Also this is coming from a console gamer, I’m sure PC people would be much more used to digital than I with their game services and the fact that PC DVD-ROMs don’t mean much since they just install the game anyways.

    • Tom_Phoenix

      I’m primarily a PC gamer and, in general, I much prefer physical over digital. Plus, something that is worth noting that people tend to ignore is that PC retail is still important here in Europe, hence why you have examples of PC games that were released in retail here but not in NA (not to mention Steam prices in Europe can be quite horrendous at times).

      That said, I can’t really blame the people who are (almost) entirely digital, since physical copies of modern games are problematic. Not only are they incredibly bare-boned most of the time, DRM has all but eliminated the used market. Consumers need some form of risk mitigation, so rapid discounts and frequent sales on DD services occurred as a response to that.

      Unfortunately, rapid discounts themselves are problematic in their own right, since they threaten to eventually turn games into a commodity….but that’s a discussion for another time. Anyway, on rare occasion, we do still get a physical copy that is worth buying, such as the PC version of Dark Souls and The Witcher 2.

      Also, if nothing else, physical DVDs do still have the advantage of cutting down the time it takes to actually start playing the game, since you don’t need to waste time downloading it beforehand first.

      • Laer_HeiSeiRyuu

        Which is now defunct for the
        Xbox and the PS4 to a lesser extent

      • Suzaku Kururugi

        Thanks to you both for enlightening me.

    • Tatsuya1221

      As a pc gamer, i prefer physical, but unfortunately, i’m pretty poor, and digital is almost always cheaper, and if they aren’t i always wait for a discount.

      Most of my physical purchases are on the ps3 because honestly, most of the DD games i get are of genre’s i like but do not love, if it’s a jrpg i almost always go physical unless it’s not an option, but for let’s say, some platformers, i will go digital.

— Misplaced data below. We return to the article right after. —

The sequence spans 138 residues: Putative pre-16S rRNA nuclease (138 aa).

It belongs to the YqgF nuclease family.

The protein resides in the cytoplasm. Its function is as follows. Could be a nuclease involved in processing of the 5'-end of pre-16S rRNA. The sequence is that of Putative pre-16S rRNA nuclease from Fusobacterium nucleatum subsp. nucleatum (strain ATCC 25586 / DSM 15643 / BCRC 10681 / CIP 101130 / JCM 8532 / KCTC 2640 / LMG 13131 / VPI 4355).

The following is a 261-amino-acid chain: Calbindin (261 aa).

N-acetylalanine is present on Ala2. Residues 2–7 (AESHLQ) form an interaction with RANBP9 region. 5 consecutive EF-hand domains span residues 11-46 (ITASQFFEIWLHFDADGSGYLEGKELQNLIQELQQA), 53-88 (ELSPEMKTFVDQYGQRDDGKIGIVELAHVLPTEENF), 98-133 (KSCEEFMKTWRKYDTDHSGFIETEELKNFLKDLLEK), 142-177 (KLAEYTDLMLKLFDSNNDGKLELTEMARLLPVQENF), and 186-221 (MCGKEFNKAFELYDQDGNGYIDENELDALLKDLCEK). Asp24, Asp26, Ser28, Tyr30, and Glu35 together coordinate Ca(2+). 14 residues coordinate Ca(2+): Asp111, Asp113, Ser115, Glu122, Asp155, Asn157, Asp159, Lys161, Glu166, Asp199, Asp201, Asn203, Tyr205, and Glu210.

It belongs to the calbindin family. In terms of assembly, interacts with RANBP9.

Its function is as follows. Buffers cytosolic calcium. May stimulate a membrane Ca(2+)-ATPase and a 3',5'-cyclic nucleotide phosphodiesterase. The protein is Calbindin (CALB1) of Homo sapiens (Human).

Honestly i doubt i’ll be gaming at the same level as today in 10 years, as most games seem to not be worth the price asked these days.

      If the game is truly worth it, then i will buy 2 copies in some cases, like i will be doing for LOH:Tits.

    • James M Wallace

      THIS. Etrian Odyssey is the only series where I MUST have physical versions due to my love for the series – not to mention the additional trinkets packaged in the later releases. Rare JRPGs for me are worth purchasing as physical releases as well – unless they’re out of print or become marked up to such a degree that the only viable method of purchase is through digital means.

      For almost everything else, I utilize digital methods due to convenience.

    • The “feeling of having a physical item” makes as much sense to me as printing out emails.

      The only benefits of physical copies are resale value and, puzzlingly, lower prices. Anything else is psychological.

  • MrRobbyM

    But of course. Being able to purchase something in many ways is almost always beneficial to everyone.

    The chart doesn’t surprise me at all. I love owning physical copies for most types of games. I love the feeling of actually owning a game I love. It’s kind of like a child’s teddy bear, in a way. For smaller, pick and play types of games, I actually prefer purchasing digital. It just makes it even easier to get into the game.

  • fireemblembeast

    Why can’t we have $10 cards? >_>
    I mean, for gifts and stuff.

  • Dantrox

    I have been recently buying more and more digital games. It is much more comfortable.

    As an example, I usually buy japanese psn cards instead of the japanese phisical edition of the game.

    This said, I still prefer phisical over digital… it just feels better to have the game in my hands than “simply” downloading it.

  • Minos

    Well, digital helps a lot on Latin America.

    New games can cost from 80 to 100 in my country, but their price its normal on the Internet.

    As per me, I have someboy who bring them to me by free from USA, but for the rest its a no brainer.

    Even more if you live on Argentina or Brazil.

    • MrTyrant

      This is my main reason. Most of my digital games are ones that I would have preferred to buy them phisically but the prices are just too much.

    • Wtv

      I live in Brazil. Tried to import games for some time, but it’s too bothersome and they will arrive only one month after or more.

      Then I realized that I hate to switch discs everytime anyway and went full digital.